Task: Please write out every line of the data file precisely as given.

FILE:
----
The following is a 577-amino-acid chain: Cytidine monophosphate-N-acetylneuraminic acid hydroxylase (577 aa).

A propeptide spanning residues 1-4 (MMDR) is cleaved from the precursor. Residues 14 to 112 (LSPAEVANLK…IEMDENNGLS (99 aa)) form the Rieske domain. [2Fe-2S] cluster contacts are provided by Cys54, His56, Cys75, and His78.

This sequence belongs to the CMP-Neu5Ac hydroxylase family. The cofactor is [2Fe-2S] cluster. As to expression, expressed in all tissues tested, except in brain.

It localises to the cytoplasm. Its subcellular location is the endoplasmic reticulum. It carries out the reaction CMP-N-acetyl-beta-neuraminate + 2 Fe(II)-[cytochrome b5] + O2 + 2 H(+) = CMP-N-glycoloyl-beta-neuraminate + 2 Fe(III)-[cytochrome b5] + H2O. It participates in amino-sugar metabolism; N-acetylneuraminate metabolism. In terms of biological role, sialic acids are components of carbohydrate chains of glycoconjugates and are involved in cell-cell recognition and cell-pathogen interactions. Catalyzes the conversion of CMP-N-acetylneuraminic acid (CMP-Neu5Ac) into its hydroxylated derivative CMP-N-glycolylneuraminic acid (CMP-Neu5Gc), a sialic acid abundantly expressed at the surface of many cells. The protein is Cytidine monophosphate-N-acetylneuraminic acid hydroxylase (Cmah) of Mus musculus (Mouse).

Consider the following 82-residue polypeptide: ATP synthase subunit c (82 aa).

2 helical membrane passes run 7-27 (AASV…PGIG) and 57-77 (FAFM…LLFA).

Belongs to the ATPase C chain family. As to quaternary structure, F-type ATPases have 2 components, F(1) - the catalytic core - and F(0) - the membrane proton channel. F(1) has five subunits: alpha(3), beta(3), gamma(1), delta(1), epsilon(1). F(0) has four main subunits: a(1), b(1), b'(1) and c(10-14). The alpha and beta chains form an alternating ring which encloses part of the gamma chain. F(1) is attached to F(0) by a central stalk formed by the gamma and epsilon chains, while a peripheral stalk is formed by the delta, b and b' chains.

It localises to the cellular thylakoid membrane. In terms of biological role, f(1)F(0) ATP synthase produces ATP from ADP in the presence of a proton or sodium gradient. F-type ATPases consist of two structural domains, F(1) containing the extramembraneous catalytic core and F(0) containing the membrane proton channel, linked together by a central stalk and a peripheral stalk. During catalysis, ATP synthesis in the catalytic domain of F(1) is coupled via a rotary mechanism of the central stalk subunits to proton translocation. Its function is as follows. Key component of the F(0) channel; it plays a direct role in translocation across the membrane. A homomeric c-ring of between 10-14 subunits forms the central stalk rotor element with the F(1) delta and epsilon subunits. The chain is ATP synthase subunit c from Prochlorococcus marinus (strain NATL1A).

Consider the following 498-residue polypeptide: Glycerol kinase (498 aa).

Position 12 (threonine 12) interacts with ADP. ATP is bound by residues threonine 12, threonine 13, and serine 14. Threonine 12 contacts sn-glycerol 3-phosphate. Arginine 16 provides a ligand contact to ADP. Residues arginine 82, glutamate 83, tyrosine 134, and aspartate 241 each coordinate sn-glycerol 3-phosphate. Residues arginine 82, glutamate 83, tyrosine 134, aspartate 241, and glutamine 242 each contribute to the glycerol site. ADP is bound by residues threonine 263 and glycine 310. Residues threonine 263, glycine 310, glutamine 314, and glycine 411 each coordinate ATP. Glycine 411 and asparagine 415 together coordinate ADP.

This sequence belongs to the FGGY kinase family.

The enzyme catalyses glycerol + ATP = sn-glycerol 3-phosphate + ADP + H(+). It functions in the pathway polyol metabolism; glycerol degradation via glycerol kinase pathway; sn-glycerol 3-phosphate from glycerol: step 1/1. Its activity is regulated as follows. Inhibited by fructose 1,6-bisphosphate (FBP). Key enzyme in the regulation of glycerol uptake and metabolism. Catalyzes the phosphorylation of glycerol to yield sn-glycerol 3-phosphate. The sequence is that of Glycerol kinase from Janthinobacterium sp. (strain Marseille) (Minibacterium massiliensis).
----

The following is a 577-amino-acid chain: Cytidine monophosphate-N-acetylneuraminic acid hydroxylase (577 aa).

A propeptide spanning residues 1-4 (MMDR) is cleaved from the precursor. Residues 14 to 112 (LSPAEVANLK…IEMDENNGLS (99 aa)) form the Rieske domain. [2Fe-2S] cluster contacts are provided by Cys54, His56, Cys75, and His78.

This sequence belongs to the CMP-Neu5Ac hydroxylase family. The cofactor is [2Fe-2S] cluster. As to expression, expressed in all tissues tested, except in brain.

It localises to the cytoplasm. Its subcellular location is the endoplasmic reticulum. It carries out the reaction CMP-N-acetyl-beta-neuraminate + 2 Fe(II)-[cytochrome b5] + O2 + 2 H(+) = CMP-N-glycoloyl-beta-neuraminate + 2 Fe(III)-[cytochrome b5] + H2O. It participates in amino-sugar metabolism; N-acetylneuraminate metabolism. In terms of biological role, sialic acids are components of carbohydrate chains of glycoconjugates and are involved in cell-cell recognition and cell-pathogen interactions. Catalyzes the conversion of CMP-N-acetylneuraminic acid (CMP-Neu5Ac) into its hydroxylated derivative CMP-N-glycolylneuraminic acid (CMP-Neu5Gc), a sialic acid abundantly expressed at the surface of many cells. The protein is Cytidine monophosphate-N-acetylneuraminic acid hydroxylase (Cmah) of Mus musculus (Mouse).

Consider the following 82-residue polypeptide: ATP synthase subunit c (82 aa).

2 helical membrane passes run 7-27 (AASV…PGIG) and 57-77 (FAFM…LLFA).

Belongs to the ATPase C chain family. As to quaternary structure, F-type ATPases have 2 components, F(1) - the catalytic core - and F(0) - the membrane proton channel. F(1) has five subunits: alpha(3), beta(3), gamma(1), delta(1), epsilon(1). F(0) has four main subunits: a(1), b(1), b'(1) and c(10-14). The alpha and beta chains form an alternating ring which encloses part of the gamma chain. F(1) is attached to F(0) by a central stalk formed by the gamma and epsilon chains, while a peripheral stalk is formed by the delta, b and b' chains.

It localises to the cellular thylakoid membrane. In terms of biological role, f(1)F(0) ATP synthase produces ATP from ADP in the presence of a proton or sodium gradient. F-type ATPases consist of two structural domains, F(1) containing the extramembraneous catalytic core and F(0) containing the membrane proton channel, linked together by a central stalk and a peripheral stalk. During catalysis, ATP synthesis in the catalytic domain of F(1) is coupled via a rotary mechanism of the central stalk subunits to proton translocation. Its function is as follows. Key component of the F(0) channel; it plays a direct role in translocation across the membrane. A homomeric c-ring of between 10-14 subunits forms the central stalk rotor element with the F(1) delta and epsilon subunits. The chain is ATP synthase subunit c from Prochlorococcus marinus (strain NATL1A).

Consider the following 498-residue polypeptide: Glycerol kinase (498 aa).

Position 12 (threonine 12) interacts with ADP. ATP is bound by residues threonine 12, threonine 13, and serine 14. Threonine 12 contacts sn-glycerol 3-phosphate. Arginine 16 provides a ligand contact to ADP. Residues arginine 82, glutamate 83, tyrosine 134, and aspartate 241 each coordinate sn-glycerol 3-phosphate. Residues arginine 82, glutamate 83, tyrosine 134, aspartate 241, and glutamine 242 each contribute to the glycerol site. ADP is bound by residues threonine 263 and glycine 310. Residues threonine 263, glycine 310, glutamine 314, and glycine 411 each coordinate ATP. Glycine 411 and asparagine 415 together coordinate ADP.

This sequence belongs to the FGGY kinase family.

The enzyme catalyses glycerol + ATP = sn-glycerol 3-phosphate + ADP + H(+). It functions in the pathway polyol metabolism; glycerol degradation via glycerol kinase pathway; sn-glycerol 3-phosphate from glycerol: step 1/1. Its activity is regulated as follows. Inhibited by fructose 1,6-bisphosphate (FBP). Key enzyme in the regulation of glycerol uptake and metabolism. Catalyzes the phosphorylation of glycerol to yield sn-glycerol 3-phosphate. The sequence is that of Glycerol kinase from Janthinobacterium sp. (strain Marseille) (Minibacterium massiliensis).